Great Pyramid of Giza  

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Train wreck at Montparnasse (October 22, 1895) by Studio Lévy and Sons.
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Train wreck at Montparnasse (October 22, 1895) by Studio Lévy and Sons.

The Great Pyramid of Giza , also called Khufu's Pyramid or the Pyramid of Khufu, and Pyramid of Cheops, is the oldest and largest of the three pyramids in the Giza Necropolis bordering what is now Cairo, Egypt in Africa, and is the only remaining member of the Seven Wonders of the Ancient World. It is believed the pyramid was built as a tomb for Fourth dynasty Egyptian pharaoh Khufu (Cheops in Greek) and constructed over a 20 year period concluding around 2560 BC. The Great Pyramid was the tallest man-made structure in the world for over 3,800 years. Visibly all that remains is the underlying step-pyramid core structure seen today. Many of the casing stones that once covered the structure can still be seen around the base of the Great Pyramid. There have been varying scientific and alternative theories regarding the Great Pyramid's construction techniques. Most accepted construction theories are based on the idea that it was built by moving huge stones from a quarry and dragging and lifting them into place.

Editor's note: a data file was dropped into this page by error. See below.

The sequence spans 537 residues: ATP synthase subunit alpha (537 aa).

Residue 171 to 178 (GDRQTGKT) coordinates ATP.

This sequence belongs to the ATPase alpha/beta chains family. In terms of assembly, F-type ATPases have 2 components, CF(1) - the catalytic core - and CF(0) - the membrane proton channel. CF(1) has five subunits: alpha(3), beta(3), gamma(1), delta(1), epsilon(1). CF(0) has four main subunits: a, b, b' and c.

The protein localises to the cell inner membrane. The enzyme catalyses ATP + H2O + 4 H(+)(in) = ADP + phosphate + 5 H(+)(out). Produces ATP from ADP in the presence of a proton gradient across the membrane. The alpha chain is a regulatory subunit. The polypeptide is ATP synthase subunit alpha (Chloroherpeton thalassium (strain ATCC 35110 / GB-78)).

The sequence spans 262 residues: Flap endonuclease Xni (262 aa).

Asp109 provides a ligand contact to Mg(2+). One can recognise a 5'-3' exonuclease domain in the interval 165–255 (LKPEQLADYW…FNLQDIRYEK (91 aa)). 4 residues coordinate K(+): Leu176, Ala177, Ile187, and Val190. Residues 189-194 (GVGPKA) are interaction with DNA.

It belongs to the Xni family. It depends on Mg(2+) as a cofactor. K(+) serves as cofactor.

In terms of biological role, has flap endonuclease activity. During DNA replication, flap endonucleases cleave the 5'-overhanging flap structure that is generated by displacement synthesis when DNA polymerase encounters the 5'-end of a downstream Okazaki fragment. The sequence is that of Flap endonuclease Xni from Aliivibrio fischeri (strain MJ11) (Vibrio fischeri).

Unless indicated otherwise, the text in this article is either based on Wikipedia article "Great Pyramid of Giza" or another language Wikipedia page thereof used under the terms of the GNU Free Documentation License; or on original research by Jahsonic and friends. See Art and Popular Culture's copyright notice.

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